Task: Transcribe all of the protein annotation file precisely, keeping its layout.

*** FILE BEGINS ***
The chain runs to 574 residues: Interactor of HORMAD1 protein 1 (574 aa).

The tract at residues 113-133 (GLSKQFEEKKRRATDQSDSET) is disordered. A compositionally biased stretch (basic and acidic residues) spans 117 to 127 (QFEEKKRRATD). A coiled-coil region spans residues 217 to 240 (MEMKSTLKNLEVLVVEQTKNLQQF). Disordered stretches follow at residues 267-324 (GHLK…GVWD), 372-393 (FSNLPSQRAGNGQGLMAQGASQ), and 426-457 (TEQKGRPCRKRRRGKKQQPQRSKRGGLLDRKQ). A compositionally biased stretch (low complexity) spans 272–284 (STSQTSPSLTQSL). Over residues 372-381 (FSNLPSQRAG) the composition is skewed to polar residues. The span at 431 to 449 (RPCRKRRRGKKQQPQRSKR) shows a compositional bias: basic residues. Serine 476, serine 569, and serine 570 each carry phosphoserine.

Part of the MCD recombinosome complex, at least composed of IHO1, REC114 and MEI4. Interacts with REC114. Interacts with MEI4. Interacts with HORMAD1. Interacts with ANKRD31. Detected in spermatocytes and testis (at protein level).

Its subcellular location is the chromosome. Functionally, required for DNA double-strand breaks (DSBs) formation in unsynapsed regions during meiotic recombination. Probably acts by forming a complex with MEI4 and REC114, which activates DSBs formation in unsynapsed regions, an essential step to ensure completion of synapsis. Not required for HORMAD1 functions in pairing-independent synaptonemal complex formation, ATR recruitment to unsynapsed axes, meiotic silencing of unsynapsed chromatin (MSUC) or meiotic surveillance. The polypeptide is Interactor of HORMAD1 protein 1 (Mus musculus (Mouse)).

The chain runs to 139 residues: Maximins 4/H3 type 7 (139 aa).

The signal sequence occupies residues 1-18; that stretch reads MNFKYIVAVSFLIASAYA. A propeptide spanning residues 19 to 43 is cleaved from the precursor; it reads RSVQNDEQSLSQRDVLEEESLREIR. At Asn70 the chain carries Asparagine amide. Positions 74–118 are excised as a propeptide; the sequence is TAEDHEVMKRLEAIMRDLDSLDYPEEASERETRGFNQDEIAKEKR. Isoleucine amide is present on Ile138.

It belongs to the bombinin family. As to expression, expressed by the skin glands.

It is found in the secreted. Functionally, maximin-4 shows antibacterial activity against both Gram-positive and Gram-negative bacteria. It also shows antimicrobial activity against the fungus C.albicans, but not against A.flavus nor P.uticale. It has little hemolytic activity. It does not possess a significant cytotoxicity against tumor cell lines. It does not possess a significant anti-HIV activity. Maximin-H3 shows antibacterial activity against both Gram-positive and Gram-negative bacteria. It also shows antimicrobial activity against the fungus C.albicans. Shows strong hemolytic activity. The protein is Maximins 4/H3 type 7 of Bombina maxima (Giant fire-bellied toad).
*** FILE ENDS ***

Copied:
The chain runs to 574 residues: Interactor of HORMAD1 protein 1 (574 aa).

The tract at residues 113-133 (GLSKQFEEKKRRATDQSDSET) is disordered. A compositionally biased stretch (basic and acidic residues) spans 117 to 127 (QFEEKKRRATD). A coiled-coil region spans residues 217 to 240 (MEMKSTLKNLEVLVVEQTKNLQQF). Disordered stretches follow at residues 267-324 (GHLK…GVWD), 372-393 (FSNLPSQRAGNGQGLMAQGASQ), and 426-457 (TEQKGRPCRKRRRGKKQQPQRSKRGGLLDRKQ). A compositionally biased stretch (low complexity) spans 272–284 (STSQTSPSLTQSL). Over residues 372-381 (FSNLPSQRAG) the composition is skewed to polar residues. The span at 431 to 449 (RPCRKRRRGKKQQPQRSKR) shows a compositional bias: basic residues. Serine 476, serine 569, and serine 570 each carry phosphoserine.

Part of the MCD recombinosome complex, at least composed of IHO1, REC114 and MEI4. Interacts with REC114. Interacts with MEI4. Interacts with HORMAD1. Interacts with ANKRD31. Detected in spermatocytes and testis (at protein level).

Its subcellular location is the chromosome. Functionally, required for DNA double-strand breaks (DSBs) formation in unsynapsed regions during meiotic recombination. Probably acts by forming a complex with MEI4 and REC114, which activates DSBs formation in unsynapsed regions, an essential step to ensure completion of synapsis. Not required for HORMAD1 functions in pairing-independent synaptonemal complex formation, ATR recruitment to unsynapsed axes, meiotic silencing of unsynapsed chromatin (MSUC) or meiotic surveillance. The polypeptide is Interactor of HORMAD1 protein 1 (Mus musculus (Mouse)).

The chain runs to 139 residues: Maximins 4/H3 type 7 (139 aa).

The signal sequence occupies residues 1-18; that stretch reads MNFKYIVAVSFLIASAYA. A propeptide spanning residues 19 to 43 is cleaved from the precursor; it reads RSVQNDEQSLSQRDVLEEESLREIR. At Asn70 the chain carries Asparagine amide. Positions 74–118 are excised as a propeptide; the sequence is TAEDHEVMKRLEAIMRDLDSLDYPEEASERETRGFNQDEIAKEKR. Isoleucine amide is present on Ile138.

It belongs to the bombinin family. As to expression, expressed by the skin glands.

It is found in the secreted. Functionally, maximin-4 shows antibacterial activity against both Gram-positive and Gram-negative bacteria. It also shows antimicrobial activity against the fungus C.albicans, but not against A.flavus nor P.uticale. It has little hemolytic activity. It does not possess a significant cytotoxicity against tumor cell lines. It does not possess a significant anti-HIV activity. Maximin-H3 shows antibacterial activity against both Gram-positive and Gram-negative bacteria. It also shows antimicrobial activity against the fungus C.albicans. Shows strong hemolytic activity. The protein is Maximins 4/H3 type 7 of Bombina maxima (Giant fire-bellied toad).